Designing The 21st Century Enterprise


Geopolitical, Economy & Ecology: Tactics

"Bionomics provides the best starting point for a new way of thinking about the human economy. Cutting through the mind boggling complexity of the ecosystem, the bionomic perspective illuminates the interplay of forces that maintain stability . . . Over time, organizational learning expands the stockpile of technology, reduces real costs, and raises living standards. In a world of fixed resources, learning allows the economic pie to keep growing. Economic growth is limited only by human creativity."
BIONOMICS; Michael Rothschild, 1988

How do our assumptions of resource "scarcity" effect our organizational practices? As a "learning organization" how will the enterprise of the 21st century create economic growth from a limited pool resources?

"The search is for systems that express the idea that wealth is created at every level of the organization and that we should pay people as much as possible rather than as little as possible."
STEWARDSHIP; Peter Block, 1993

Your response

Do you believe most people are capable of establishing thier own reward systems?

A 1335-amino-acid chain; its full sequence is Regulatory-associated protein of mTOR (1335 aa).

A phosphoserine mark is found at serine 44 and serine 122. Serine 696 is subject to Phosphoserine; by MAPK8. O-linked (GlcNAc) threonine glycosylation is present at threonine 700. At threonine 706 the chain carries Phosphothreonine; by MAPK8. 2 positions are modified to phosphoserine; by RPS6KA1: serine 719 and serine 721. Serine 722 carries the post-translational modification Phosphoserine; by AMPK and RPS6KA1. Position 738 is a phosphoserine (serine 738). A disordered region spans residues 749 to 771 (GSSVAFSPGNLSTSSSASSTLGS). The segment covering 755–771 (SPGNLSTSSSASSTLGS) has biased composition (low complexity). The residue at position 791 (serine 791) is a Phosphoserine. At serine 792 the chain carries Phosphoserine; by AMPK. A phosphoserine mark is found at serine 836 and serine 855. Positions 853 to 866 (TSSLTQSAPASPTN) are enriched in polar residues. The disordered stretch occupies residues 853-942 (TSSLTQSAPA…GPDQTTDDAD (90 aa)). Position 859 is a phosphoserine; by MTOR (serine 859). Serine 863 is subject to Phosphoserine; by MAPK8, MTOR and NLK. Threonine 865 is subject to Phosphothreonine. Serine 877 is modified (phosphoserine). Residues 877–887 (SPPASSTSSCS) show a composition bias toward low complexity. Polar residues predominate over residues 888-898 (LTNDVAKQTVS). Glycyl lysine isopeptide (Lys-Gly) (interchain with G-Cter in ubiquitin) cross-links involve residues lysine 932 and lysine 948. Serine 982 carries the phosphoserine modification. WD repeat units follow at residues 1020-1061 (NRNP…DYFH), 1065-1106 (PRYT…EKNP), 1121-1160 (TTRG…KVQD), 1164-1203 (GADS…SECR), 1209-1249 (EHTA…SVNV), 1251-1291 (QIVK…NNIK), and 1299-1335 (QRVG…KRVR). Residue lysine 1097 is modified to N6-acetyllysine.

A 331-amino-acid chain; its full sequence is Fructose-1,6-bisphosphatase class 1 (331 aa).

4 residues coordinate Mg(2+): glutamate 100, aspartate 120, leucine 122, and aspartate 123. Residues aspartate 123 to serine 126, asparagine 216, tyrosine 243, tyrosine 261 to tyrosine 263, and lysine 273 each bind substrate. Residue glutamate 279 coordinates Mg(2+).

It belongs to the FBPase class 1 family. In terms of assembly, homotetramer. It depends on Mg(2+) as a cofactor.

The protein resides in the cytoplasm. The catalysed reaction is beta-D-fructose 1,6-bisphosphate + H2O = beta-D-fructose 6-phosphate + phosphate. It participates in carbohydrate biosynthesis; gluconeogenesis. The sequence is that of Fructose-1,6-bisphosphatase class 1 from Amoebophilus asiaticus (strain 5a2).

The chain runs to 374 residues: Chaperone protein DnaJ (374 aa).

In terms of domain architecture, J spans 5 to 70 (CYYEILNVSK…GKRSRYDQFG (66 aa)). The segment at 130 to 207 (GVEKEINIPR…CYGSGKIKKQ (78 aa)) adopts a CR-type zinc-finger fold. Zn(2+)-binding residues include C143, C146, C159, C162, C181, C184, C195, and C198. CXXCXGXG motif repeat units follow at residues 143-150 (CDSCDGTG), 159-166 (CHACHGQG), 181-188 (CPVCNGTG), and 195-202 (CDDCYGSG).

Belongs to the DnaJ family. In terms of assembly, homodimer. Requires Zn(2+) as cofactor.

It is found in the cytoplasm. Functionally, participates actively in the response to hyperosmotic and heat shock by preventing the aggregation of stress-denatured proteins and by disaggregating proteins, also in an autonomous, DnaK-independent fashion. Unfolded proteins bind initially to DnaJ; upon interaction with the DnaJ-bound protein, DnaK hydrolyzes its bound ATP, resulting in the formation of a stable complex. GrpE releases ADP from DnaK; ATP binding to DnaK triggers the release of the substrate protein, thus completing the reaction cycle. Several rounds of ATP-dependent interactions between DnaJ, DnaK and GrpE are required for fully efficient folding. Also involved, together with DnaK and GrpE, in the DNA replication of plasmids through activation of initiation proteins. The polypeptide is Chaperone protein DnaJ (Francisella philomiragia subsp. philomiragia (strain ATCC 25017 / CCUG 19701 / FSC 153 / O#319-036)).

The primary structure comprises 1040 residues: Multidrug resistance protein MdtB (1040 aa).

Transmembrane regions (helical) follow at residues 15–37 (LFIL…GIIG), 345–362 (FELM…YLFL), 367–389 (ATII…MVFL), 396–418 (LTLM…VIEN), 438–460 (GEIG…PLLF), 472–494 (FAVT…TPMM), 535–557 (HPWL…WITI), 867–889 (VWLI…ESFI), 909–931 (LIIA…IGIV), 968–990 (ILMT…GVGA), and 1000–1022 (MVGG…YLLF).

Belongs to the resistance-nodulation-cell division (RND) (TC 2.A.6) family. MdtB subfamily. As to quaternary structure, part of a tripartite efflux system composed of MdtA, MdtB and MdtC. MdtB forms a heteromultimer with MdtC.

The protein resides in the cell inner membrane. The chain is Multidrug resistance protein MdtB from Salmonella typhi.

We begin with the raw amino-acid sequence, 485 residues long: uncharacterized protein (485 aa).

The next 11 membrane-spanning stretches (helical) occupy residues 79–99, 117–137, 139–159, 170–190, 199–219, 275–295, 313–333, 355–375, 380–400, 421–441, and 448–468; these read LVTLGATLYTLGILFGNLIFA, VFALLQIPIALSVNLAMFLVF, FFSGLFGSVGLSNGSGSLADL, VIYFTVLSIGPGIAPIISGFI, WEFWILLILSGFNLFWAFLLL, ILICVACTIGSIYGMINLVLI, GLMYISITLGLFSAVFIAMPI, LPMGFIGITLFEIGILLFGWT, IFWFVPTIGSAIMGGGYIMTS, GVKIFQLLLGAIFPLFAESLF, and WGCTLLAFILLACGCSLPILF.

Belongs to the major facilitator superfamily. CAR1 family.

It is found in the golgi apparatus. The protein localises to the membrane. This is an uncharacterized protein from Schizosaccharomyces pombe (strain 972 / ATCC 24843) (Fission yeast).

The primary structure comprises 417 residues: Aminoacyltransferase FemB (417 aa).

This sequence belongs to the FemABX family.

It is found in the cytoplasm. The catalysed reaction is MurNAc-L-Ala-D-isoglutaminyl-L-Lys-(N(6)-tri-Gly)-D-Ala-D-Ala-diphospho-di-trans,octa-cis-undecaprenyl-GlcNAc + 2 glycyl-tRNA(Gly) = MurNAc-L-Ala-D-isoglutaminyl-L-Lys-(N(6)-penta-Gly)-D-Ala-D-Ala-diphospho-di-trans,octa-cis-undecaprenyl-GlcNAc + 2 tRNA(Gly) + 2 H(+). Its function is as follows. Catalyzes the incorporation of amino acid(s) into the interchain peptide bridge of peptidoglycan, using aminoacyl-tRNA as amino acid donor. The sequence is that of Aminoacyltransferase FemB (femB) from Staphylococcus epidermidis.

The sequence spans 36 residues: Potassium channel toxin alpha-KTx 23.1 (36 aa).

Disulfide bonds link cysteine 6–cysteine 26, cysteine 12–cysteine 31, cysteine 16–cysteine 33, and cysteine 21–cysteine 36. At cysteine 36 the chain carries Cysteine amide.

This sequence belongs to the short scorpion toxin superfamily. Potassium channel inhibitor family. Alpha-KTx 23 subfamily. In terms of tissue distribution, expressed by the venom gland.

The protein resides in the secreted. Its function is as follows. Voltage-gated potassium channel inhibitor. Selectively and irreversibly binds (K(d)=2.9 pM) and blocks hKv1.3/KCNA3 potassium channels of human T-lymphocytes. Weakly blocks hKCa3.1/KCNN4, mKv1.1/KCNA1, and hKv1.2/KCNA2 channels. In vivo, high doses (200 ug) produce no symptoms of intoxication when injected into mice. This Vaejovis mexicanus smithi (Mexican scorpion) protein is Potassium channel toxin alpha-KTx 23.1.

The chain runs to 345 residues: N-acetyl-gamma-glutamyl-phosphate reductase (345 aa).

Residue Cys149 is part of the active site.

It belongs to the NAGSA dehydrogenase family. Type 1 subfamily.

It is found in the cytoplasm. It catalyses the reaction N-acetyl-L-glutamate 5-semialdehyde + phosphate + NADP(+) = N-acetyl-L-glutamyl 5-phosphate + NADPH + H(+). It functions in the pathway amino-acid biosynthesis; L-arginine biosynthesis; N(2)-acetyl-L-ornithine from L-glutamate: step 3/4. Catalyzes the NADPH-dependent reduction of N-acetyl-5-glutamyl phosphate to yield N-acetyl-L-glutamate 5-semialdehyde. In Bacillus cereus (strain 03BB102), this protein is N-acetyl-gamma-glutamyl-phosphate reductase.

In the industrial sector America has just seen the tip of the iceberg of the corporations that have loaded up with too much debt and gone broke because of the merger and takeover wars. Airlines and large retailing firms lead the parade into bankruptcy, but there is a lot of the parade yet to come. . . Unfettered Anglo-Saxon capitalism is finding it difficult to cope with the present and may not be the unstoppable wave of the future the pundits on the political right like to extol."
HEAD TO HEAD: The Coming Economic Battle Among Japan, Europe, and America; Lester Thurow, 1992

Your response

Is it possible to "fix" our economic systems without massive layoffs?

"But the population explosion will have a surprising effect on the number of people at risk. Roger Bilham, a geologist at the University of Colorado, has noted that by the year 2000, one hundred cities will have populations exceeding two million, and by pure chance, almost half these cities are located in places where the shifting plates of the lithosphere create earthquake hazard zones. 'It appears,' Bilham warned in 1988, 'that within twelve years 290 million 'supercity' dwellers, 80 percent of them living in developing nations, will live in a region of seismic risk.' In fact, so many of us are clustering along the planet's fault lines that the number of people in danger of dying in an earthquake will have doubled by the year 2035."
THE NEXT ONE HUNDRED YEARS; Jonathan Weiner, 1990

Your response

Business and community re-location around environmentally safe spots will become a major focus in the first quarter of the 21sc century . . .

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